Teledermoscopy uses the camera on an individual’s mobile phone with an attachment that allows the user to take magnified photographs of skin lesions. Dermoscopic-quality pictures of skin lesions can be sent to a specialist for triage. The “store and forward” technology enables provision of dermatologic care services remotely at a later time point for diagnosing and advising management of skin cancer when an in-person clinical visit is not possible.7 Theoretical advantages of teledermoscopy include close inspections of specific skin lesions to improve melanoma early detection for people in underserved or remote areas. Some of the challenges of teledermoscopy include poor image quality and/or lesion selection when photos are taken by patients, inadequate clinical data, and potentially the loss of a local patient–clinician relationship if digital skin assessment is transferred to a metropolitan-based dermatologist.


3D imaging

Technology for total body photography has recently developed from a sequence of separate two-dimensional (2D) images of different parts of the skin’s surface to 3D imaging. The ACEMID VECTRA WB360 3D whole body imaging system (Canfield Scientific, Parsippany, NJ, USA) consists of 92 cameras that simultaneously capture nearly the entire skin surface, including curved surfaces in macro-quality resolution, and then constructs a 3D digital avatar of the individual,8 allowing the precise location of moles across explorations. This image can ensure precise documentation of the exact anatomical location of each lesion to identify changes over time.8 The clinician can review sequential imaging sessions consisting of 3D imaging and determine whether dermoscopy, biopsy or excision is necessary. The advantages of 3D imaging include rapid acquisition of the images,8 software that allows integration of dermoscopy for individual lesions into the 3D avatar, with each lesion given an individual identifier location in the 3D space; and automated assessment of size, colour variation and border irregularity, allowing clinicians to monitor skin lesion stability. The challenge is to enable access to 3D imaging in rural and remote Australia for equitable health service delivery.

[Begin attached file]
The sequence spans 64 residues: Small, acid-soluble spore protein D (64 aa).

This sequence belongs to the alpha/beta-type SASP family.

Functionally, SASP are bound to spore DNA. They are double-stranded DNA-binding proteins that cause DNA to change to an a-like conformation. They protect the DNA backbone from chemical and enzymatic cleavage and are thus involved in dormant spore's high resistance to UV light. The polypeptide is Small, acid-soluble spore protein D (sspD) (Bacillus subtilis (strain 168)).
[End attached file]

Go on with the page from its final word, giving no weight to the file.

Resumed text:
Proteomics-based tests for lesion diagnosis